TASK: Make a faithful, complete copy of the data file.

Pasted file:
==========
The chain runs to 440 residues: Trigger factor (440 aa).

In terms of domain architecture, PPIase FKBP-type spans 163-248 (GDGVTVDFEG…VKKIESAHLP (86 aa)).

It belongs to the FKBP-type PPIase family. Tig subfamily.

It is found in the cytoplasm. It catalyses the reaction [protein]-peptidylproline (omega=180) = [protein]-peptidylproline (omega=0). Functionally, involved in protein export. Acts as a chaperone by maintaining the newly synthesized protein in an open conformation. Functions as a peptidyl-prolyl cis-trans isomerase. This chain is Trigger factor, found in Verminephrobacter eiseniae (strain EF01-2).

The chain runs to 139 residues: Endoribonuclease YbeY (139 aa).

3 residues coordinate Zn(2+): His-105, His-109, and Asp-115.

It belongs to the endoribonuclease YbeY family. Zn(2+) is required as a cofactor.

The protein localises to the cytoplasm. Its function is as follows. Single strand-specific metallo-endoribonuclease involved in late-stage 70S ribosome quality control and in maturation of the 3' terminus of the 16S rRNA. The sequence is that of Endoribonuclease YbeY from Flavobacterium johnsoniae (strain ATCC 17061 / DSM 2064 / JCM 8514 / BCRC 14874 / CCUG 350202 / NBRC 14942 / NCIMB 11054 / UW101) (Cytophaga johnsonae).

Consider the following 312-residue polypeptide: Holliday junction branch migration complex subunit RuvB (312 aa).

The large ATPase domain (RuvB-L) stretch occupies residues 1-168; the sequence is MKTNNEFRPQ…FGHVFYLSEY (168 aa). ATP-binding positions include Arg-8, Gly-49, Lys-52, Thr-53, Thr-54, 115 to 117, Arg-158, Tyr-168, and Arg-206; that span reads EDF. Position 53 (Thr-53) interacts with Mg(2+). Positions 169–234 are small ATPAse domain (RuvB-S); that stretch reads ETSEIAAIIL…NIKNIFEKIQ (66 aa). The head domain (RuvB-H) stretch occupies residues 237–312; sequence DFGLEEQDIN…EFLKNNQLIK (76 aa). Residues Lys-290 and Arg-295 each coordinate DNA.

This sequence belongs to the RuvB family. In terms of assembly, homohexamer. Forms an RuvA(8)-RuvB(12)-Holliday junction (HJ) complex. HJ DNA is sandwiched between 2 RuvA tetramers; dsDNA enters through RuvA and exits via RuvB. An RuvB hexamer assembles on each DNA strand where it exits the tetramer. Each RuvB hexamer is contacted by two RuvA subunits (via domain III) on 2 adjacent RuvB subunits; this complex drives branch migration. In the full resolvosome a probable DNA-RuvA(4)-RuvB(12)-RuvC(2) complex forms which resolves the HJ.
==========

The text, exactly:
The chain runs to 440 residues: Trigger factor (440 aa).

In terms of domain architecture, PPIase FKBP-type spans 163-248 (GDGVTVDFEG…VKKIESAHLP (86 aa)).

It belongs to the FKBP-type PPIase family. Tig subfamily.

It is found in the cytoplasm. It catalyses the reaction [protein]-peptidylproline (omega=180) = [protein]-peptidylproline (omega=0). Functionally, involved in protein export. Acts as a chaperone by maintaining the newly synthesized protein in an open conformation. Functions as a peptidyl-prolyl cis-trans isomerase. This chain is Trigger factor, found in Verminephrobacter eiseniae (strain EF01-2).

The chain runs to 139 residues: Endoribonuclease YbeY (139 aa).

3 residues coordinate Zn(2+): His-105, His-109, and Asp-115.

It belongs to the endoribonuclease YbeY family. Zn(2+) is required as a cofactor.

The protein localises to the cytoplasm. Its function is as follows. Single strand-specific metallo-endoribonuclease involved in late-stage 70S ribosome quality control and in maturation of the 3' terminus of the 16S rRNA. The sequence is that of Endoribonuclease YbeY from Flavobacterium johnsoniae (strain ATCC 17061 / DSM 2064 / JCM 8514 / BCRC 14874 / CCUG 350202 / NBRC 14942 / NCIMB 11054 / UW101) (Cytophaga johnsonae).

Consider the following 312-residue polypeptide: Holliday junction branch migration complex subunit RuvB (312 aa).

The large ATPase domain (RuvB-L) stretch occupies residues 1-168; the sequence is MKTNNEFRPQ…FGHVFYLSEY (168 aa). ATP-binding positions include Arg-8, Gly-49, Lys-52, Thr-53, Thr-54, 115 to 117, Arg-158, Tyr-168, and Arg-206; that span reads EDF. Position 53 (Thr-53) interacts with Mg(2+). Positions 169–234 are small ATPAse domain (RuvB-S); that stretch reads ETSEIAAIIL…NIKNIFEKIQ (66 aa). The head domain (RuvB-H) stretch occupies residues 237–312; sequence DFGLEEQDIN…EFLKNNQLIK (76 aa). Residues Lys-290 and Arg-295 each coordinate DNA.

This sequence belongs to the RuvB family. In terms of assembly, homohexamer. Forms an RuvA(8)-RuvB(12)-Holliday junction (HJ) complex. HJ DNA is sandwiched between 2 RuvA tetramers; dsDNA enters through RuvA and exits via RuvB. An RuvB hexamer assembles on each DNA strand where it exits the tetramer. Each RuvB hexamer is contacted by two RuvA subunits (via domain III) on 2 adjacent RuvB subunits; this complex drives branch migration. In the full resolvosome a probable DNA-RuvA(4)-RuvB(12)-RuvC(2) complex forms which resolves the HJ.